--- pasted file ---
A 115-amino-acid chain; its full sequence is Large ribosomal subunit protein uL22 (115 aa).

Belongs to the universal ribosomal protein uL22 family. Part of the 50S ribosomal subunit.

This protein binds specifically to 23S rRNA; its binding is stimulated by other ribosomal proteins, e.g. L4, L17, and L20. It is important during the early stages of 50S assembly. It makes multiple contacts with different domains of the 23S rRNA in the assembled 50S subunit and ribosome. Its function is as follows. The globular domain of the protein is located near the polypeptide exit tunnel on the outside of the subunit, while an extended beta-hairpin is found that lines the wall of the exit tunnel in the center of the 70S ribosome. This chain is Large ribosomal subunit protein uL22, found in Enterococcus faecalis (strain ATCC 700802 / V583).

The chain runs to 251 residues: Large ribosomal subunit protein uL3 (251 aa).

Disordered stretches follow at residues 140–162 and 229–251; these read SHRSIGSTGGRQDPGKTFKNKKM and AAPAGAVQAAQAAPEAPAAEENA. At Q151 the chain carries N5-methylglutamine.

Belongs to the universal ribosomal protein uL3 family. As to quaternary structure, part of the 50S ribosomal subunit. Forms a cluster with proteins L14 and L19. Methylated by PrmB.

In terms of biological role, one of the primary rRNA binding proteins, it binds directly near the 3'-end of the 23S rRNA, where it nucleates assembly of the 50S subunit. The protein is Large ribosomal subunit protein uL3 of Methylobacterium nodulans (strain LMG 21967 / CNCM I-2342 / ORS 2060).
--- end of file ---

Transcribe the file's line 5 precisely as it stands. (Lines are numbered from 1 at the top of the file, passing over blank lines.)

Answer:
Disordered stretches follow at residues 140–162 and 229–251; these read SHRSIGSTGGRQDPGKTFKNKKM and AAPAGAVQAAQAAPEAPAAEENA. At Q151 the chain carries N5-methylglutamine.